Figure 8: Evolution of crude oil production (excluding gas liquids) between 1985 and 2018 and scenario of the International Energy Agency (IEA) to meet an increase in demand of 1% per year until 2025. The projections include projects under development. The category "to be developed" corresponds to known deposits but for which there are no development projects yet. We note that the production of conventional oil has not increased since 2005: its decline is expected from the 2020 decade. Compensating for this decline to meet growing demand would require a sharp increase in the production of unconventional oils, a scenario considered unlikely by the IEA. Source : Les Greniers d’Abondance, from data by l’Energy Information Administration, by the Canadian Association of Petroleum Producers and the IEA (2018).
At the end of 2018, the International Energy Agency (IEA) warned public decision-makers of the risk of a contraction in the global oil supply (Figure 8). Discoveries of exploitable fields have never been lower, and conventional oil production peaked in 2008 . The boom in American shale oils since 2010 has succeeded in meeting the increase in demand, but their production would have to double from its 2018 level to avoid a shortage by 2025. Such a scenario is considered unrealistic by many experts and by the IEA itself. A constraint on the overall oil supply is therefore likely in the short term . Countries totally dependent on imports - such as France - would be particularly exposed.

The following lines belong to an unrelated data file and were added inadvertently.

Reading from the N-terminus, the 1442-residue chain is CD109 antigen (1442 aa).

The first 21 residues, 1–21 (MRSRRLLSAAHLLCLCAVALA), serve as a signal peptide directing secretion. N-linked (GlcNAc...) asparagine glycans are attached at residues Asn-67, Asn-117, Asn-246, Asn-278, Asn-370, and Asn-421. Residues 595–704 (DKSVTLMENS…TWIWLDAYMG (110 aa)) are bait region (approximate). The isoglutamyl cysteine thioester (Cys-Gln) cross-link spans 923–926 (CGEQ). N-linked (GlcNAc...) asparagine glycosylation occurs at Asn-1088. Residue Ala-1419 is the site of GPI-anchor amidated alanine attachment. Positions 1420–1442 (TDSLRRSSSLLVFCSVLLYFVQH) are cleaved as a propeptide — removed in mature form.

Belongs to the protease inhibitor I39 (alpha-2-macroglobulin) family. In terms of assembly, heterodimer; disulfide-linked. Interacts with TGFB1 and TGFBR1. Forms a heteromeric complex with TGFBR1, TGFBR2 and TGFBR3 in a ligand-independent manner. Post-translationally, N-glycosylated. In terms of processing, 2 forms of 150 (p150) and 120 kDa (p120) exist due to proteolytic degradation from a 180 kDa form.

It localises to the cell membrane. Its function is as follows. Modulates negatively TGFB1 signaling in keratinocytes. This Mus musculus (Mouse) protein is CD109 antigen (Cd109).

Oil and gas field in Wyoming, United States. With the significant growth of shale oil, the United States has once again become the world's largest producer of oil. Unconventional oils are unlikely to be enough to offset the decline in conventional oil: we would face a global supply contraction before 2025. Crédits : © EcoFlight.
These exhaustion issues do not only concern fossil fuels, but also non-renewable mineral resources based on non-nitrogenous mineral fertilizers (phosphorus, potassium, zinc, etc.). As the more concentrated deposits are mined, more energy is needed to obtain the same amount of ore. Their peak production therefore depends on both peak oil and the degradation of the quality of the deposits. For phosphorus, for example, a critical element for plant growth, the estimated reserves are still relatively large, but uncertainty remains as to our ability to exploit them in a world constrained by oil supply. Sulfur, another critical nutrient for crops, is a by-product of hydrocarbon refining. Its future availability is therefore also compromised by the announced decline of fossil fuels .